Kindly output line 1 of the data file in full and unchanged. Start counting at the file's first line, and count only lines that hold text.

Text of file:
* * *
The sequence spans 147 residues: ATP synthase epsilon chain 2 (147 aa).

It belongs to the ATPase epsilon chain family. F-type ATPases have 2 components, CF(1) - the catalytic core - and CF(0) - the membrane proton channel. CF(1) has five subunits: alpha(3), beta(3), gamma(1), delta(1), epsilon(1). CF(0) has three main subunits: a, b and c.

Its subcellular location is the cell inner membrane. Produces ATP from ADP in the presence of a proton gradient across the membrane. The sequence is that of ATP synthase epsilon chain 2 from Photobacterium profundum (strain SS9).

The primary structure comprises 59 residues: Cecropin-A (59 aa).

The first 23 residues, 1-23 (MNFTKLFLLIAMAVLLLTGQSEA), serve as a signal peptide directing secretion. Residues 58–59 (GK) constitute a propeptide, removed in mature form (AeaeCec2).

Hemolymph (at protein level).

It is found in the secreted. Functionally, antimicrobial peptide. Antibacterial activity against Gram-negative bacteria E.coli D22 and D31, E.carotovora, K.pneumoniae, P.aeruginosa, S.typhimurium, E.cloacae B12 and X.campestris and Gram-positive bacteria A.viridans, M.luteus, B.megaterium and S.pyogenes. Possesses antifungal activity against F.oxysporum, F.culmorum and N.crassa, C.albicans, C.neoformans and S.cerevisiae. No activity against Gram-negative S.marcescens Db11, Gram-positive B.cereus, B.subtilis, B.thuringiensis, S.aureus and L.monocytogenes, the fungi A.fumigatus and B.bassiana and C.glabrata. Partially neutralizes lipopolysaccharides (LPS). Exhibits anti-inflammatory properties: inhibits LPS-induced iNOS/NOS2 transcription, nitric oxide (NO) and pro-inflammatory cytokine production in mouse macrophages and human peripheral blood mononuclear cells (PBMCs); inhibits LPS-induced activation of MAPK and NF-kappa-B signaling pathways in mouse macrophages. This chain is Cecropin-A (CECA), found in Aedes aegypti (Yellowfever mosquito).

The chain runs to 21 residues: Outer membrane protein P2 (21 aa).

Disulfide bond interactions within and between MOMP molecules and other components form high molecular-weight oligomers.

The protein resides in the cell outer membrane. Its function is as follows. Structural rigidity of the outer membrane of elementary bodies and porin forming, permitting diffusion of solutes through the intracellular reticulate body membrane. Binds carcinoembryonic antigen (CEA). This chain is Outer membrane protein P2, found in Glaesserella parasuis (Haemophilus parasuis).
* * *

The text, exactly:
The sequence spans 147 residues: ATP synthase epsilon chain 2 (147 aa).